The last query about traceability was for retailers, importers, exporters and staff working at regulatory bodies. It was formulated as “With respect to traceability and your opinion, what are the problems of implementing a traceability system in olive oil production? (please, indicate three problems)”, which was answered by 124 actors. The five possible answers—lack of understanding of the use of implementing traceability, lack of analytical tools, lack of guidance on how to implement traceability, costs of implementing the traceability outweigh the benefits, and complexity of the product (number of categories, many actors in distribution)—were selected with similar percentages (range 17–23%), although the complexity of the product (23%), the cost of implementing traceability (21%) and lack of analytical tools (21%) were the most voted by the actors. These percentages pointed out that attention should be paid to these problems with approximately equal priority. Furthermore, these answers were selected after having interviews with producers, which explains the fact that they are problems shared by most of olive oil actors.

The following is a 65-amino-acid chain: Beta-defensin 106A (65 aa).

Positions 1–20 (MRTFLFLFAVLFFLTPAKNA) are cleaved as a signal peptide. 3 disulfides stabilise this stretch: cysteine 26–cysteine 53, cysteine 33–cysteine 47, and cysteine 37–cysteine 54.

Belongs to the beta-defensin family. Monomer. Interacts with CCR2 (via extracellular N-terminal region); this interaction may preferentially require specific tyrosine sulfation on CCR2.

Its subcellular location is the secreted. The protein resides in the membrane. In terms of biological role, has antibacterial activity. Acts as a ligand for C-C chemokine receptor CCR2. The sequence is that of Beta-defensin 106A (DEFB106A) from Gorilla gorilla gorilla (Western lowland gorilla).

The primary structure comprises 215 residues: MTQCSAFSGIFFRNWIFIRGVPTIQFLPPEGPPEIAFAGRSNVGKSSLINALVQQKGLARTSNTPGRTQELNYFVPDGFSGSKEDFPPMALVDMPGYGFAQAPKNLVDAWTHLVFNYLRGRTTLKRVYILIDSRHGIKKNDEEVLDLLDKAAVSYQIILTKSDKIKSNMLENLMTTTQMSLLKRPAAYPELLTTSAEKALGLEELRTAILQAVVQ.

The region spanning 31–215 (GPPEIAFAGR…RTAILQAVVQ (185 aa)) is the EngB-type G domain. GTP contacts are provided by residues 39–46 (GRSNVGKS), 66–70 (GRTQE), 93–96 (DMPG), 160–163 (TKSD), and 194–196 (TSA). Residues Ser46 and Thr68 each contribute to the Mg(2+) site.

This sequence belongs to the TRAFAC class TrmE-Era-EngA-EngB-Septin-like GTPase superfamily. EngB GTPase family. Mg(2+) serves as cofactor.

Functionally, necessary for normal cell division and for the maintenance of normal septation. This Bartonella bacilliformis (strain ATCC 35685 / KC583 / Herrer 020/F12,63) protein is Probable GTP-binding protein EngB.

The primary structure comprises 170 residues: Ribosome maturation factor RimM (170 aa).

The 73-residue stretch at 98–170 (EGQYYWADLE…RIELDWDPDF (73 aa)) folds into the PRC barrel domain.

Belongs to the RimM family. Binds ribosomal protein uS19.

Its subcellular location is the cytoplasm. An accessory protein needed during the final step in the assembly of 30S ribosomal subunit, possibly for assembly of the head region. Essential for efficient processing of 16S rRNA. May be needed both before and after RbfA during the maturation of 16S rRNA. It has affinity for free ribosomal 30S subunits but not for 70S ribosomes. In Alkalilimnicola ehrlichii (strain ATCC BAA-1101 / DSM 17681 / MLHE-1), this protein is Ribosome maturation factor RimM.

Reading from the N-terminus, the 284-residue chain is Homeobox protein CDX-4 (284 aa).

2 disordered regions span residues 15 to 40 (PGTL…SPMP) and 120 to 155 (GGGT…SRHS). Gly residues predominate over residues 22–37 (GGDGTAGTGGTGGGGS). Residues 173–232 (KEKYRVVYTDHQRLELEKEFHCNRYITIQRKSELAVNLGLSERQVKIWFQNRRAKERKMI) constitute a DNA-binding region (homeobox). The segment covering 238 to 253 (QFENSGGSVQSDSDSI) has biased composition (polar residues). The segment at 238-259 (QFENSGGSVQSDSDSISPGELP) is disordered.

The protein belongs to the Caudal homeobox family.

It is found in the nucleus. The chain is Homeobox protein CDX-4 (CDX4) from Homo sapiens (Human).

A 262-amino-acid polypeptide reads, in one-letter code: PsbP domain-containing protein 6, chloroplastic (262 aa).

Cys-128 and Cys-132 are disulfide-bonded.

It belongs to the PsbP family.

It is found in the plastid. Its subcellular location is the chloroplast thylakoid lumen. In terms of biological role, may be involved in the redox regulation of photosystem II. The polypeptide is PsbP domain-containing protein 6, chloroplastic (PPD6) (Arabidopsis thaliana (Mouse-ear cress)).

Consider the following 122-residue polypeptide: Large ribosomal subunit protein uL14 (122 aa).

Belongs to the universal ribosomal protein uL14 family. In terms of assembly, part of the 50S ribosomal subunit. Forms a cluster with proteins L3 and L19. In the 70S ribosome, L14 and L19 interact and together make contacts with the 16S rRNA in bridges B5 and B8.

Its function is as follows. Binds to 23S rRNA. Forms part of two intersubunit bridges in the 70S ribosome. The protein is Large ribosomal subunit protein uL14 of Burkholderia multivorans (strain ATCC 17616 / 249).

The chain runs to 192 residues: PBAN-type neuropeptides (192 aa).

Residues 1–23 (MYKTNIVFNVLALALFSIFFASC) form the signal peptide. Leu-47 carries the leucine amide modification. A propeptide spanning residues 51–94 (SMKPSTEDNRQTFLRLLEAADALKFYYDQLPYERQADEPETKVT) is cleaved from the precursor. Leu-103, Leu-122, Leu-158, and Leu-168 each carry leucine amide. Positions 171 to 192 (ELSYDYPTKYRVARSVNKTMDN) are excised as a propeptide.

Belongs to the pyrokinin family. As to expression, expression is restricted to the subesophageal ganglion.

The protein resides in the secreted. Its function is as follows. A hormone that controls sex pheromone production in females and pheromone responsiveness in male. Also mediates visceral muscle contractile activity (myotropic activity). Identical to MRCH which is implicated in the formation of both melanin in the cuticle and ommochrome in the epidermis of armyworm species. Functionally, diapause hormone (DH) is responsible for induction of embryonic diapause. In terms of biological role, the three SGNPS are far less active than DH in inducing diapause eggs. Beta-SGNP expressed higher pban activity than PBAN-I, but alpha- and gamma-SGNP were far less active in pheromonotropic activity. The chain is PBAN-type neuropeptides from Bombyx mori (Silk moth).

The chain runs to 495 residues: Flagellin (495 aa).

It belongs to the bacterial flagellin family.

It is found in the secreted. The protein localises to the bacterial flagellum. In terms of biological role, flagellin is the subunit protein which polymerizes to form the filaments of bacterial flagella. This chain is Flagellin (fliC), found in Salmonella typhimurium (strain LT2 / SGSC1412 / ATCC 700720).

3.2. How Much Do Consumers Know about Virgin Olive Oil?